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September 26, 2017

Where Would You Have Your Last Meal In San Francisco? A Local's Perspective

Where would you have your last meal in San Francisco? You can tell a lot by a person's answer. Are they looking for something fancy, a once-in-a-lifetime experience or a tried-and-true spot that they hit up every week? Whatever your answer, it's sure to be delicious. As a visitor, you're already in the "last meal" mindset, so why not learn from the best source, our locals, and make every meal your last meal in San Francisco.

I’d go for a steak at 5A5 Steak Lounge.

Lisa Rogovin, Tour Guide
It would have to be dumplings. Maybe Yank Sing for its elegance and its eminence. But it might also be Shanghai House for just bare-bones authenticity. I hope I never have to choose!

Adam Jacobs, Star of Disney's Aladdin
I'm always a big fan of the fresh "catch of the day" and some clam chowder in a sourdough bowl.  Whether it's cooked and wrapped in parchment from Hyde Street Seafood House or from one of the many restaurants on Fisherman's Wharf, or from my personal favorite, Barbara's Fishtrap, just north of my hometown of Half Moon Bay, where I ate countless times with my family. That particular meal is quintessential San Francisco to me.

Sharon Nahm, Chef
My last meal would be fried chicken with all the fixins! And I would choose to have it at Ad Hoc in Yountville (is that close enough to San Francisco?) 

Lisa Geduldig, Comedian
Sitting on the beach listening to the ocean, eating Tokyo Maki rolls.

Nya Cruz, AsiaSF
Wow! This is an extremely tough question. I have so many favorites. I would have to say the BBQ pork shoulder at Sai Jai Thai in the Tenderloin. It is literally one of the best things I've ever put in my mouth. 

Brian Wiedenmeier, Executive Director of the San Francisco Bicycle Coalition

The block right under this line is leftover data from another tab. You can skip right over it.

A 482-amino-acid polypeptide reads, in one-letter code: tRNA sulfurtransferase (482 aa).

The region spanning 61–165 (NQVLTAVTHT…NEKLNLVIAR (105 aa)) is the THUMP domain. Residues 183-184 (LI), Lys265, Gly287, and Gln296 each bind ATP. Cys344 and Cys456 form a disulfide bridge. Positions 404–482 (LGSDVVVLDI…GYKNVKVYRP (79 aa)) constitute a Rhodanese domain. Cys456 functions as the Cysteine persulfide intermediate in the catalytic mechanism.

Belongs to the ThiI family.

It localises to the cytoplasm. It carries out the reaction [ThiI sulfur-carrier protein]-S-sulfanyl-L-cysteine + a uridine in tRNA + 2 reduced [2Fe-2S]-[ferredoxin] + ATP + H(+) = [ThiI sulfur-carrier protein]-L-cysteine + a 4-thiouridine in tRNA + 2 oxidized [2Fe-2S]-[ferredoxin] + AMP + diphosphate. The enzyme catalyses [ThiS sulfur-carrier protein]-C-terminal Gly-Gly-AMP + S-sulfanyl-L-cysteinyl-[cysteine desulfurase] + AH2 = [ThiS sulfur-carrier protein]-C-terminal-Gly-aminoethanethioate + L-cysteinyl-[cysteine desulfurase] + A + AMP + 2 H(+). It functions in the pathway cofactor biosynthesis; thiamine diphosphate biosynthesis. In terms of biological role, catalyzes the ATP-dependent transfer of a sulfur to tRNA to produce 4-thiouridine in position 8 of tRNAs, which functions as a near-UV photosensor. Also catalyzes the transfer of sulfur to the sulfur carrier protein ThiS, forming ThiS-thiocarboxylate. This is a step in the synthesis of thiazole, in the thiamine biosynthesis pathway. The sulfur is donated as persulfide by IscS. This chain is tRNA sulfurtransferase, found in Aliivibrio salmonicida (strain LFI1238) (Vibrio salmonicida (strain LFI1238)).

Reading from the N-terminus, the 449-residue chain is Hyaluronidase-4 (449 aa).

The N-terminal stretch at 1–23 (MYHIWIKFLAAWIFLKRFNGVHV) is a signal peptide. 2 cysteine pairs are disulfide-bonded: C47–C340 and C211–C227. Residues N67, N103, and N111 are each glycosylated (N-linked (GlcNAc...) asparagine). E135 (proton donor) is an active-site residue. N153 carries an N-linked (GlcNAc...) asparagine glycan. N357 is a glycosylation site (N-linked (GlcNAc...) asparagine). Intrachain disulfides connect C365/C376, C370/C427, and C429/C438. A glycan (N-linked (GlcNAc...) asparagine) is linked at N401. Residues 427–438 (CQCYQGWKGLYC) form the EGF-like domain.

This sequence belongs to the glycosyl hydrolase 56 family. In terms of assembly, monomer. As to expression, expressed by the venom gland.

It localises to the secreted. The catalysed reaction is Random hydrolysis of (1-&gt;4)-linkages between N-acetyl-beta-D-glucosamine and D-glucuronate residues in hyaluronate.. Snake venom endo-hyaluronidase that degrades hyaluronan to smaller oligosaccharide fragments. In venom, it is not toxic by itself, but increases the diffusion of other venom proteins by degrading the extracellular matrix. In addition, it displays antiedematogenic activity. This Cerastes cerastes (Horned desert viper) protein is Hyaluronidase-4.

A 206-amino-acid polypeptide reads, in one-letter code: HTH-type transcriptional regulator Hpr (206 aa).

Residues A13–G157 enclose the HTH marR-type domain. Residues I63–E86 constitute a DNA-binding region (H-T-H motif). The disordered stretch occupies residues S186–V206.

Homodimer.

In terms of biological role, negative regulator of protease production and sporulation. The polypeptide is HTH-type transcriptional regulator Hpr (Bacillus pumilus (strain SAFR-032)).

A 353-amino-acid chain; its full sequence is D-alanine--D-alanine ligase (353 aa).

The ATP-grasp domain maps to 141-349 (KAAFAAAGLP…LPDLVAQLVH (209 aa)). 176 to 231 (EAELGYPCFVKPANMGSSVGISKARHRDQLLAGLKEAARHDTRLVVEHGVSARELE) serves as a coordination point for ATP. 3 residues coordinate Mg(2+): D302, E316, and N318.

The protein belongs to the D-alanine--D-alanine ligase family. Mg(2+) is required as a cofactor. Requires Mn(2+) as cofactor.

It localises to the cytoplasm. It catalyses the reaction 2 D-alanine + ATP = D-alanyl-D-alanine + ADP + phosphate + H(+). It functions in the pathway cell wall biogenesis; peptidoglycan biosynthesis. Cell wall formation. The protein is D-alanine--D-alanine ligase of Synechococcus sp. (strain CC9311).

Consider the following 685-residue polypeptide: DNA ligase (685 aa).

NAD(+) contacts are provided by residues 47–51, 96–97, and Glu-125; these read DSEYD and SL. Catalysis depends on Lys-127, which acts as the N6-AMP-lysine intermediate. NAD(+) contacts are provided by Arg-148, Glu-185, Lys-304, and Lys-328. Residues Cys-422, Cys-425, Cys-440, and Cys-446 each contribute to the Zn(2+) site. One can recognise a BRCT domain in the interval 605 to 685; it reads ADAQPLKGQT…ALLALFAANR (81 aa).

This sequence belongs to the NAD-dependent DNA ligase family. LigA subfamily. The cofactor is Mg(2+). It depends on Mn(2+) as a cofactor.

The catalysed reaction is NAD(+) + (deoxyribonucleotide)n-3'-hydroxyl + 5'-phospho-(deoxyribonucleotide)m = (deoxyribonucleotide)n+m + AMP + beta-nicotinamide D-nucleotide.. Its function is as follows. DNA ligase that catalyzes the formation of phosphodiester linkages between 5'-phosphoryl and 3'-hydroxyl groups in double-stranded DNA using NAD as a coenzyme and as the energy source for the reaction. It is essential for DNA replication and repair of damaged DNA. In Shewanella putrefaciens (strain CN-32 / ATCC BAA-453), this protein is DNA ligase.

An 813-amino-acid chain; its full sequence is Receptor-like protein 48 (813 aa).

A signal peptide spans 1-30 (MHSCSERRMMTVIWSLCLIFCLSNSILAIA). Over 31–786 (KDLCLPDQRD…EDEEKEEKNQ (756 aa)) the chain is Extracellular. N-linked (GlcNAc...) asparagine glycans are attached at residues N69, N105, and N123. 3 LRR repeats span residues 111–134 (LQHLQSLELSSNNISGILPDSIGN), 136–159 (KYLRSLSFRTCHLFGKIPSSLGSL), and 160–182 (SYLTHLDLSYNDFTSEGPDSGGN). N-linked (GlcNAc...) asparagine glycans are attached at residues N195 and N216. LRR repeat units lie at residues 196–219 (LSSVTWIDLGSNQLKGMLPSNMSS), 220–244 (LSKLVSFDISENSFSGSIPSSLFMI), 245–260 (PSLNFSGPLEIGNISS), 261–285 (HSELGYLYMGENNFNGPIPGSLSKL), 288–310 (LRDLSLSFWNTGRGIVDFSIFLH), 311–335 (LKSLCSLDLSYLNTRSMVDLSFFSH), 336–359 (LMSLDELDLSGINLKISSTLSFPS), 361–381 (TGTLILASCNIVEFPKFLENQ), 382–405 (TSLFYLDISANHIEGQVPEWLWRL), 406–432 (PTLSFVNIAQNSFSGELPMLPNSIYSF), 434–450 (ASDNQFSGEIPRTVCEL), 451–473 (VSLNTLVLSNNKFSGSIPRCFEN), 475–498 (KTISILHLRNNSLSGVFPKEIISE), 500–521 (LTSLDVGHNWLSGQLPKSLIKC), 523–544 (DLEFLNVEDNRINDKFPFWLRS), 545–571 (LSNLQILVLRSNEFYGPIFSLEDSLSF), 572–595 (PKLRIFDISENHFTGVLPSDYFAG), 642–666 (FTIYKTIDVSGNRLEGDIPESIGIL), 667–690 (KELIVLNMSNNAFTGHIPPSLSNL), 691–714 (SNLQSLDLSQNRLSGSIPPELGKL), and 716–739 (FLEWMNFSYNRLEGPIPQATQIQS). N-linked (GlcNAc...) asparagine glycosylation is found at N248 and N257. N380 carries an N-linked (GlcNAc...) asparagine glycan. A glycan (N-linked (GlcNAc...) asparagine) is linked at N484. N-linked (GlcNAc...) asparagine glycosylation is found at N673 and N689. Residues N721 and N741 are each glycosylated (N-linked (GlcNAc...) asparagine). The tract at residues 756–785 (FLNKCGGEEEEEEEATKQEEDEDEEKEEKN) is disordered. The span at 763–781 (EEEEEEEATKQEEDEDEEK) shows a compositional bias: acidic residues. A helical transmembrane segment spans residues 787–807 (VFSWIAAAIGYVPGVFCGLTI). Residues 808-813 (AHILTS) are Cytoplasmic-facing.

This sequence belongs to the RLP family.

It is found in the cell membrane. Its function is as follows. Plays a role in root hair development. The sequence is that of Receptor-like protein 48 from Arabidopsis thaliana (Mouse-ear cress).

A gut-busting sandwich with Romanian pastrami from Deli Board.

The PIER 39 Sea Lions
Although I’m on a strict fish-only diet, I wouldn’t mind one of those mini-donuts…

Luis Herrera, Librarian
I love taking a leisurely afternoon and dining at the Ramp. It’s a gathering place for locals right on the waterfront in Mission Bay that was originally a bait shop in the 1950s. You can enjoy patio dining with great views of the East Bay. Fish and chips would be my choice but the varied menu gives you lots of options ranging from calamari to oysters to guacamole. And to top it off, the Ramp hosts live Salsa and Brazilian music and dancing on select days.

Dennis McNally, Historian
In 1976, Tony Hiss wrote in the New Yorker that Henry’s Hunan (then a tiny hole in the wall a block or two below Broadway on Kearny, I think) was the best Chinese restaurant in America.  There are still Henry branches in San Francisco, but for this meal I’d go to the place I regard as Henry’s heir, Brandy Ho’s, which is at 217 Columbus, only a few doors away from where Henry started out.  The order would be the chicken salad--shredded chicken over cucumber slices and noodles (they usually have glass rice noodles, but I prefer wheat noodles)--covered with a peanut sauce.  And onion pancakes. Not the most dietetic of meals, but luscious.

Ryan Scott, Chef
I’d like to start at Bix for a martini paired with their Potato Pillows with Creme Fraiche and American Sturgeon Caviar, then move on to the House of Prime Rib for the End Cut. The secret is to order the pink peppercorn horseradish sauce. You must ask for it because it’s not listed on the menu. Top it off with champagne and a soufflé at Gary Danko.

Dorka Keehn, Artist
One of my favorite older restaurants--and one of the few that was opened late when I first moved to San Francisco 25 years ago--was Bix. The ambiance, food and drinks are still great after all these years. I would have champagne, oysters and steak tartare.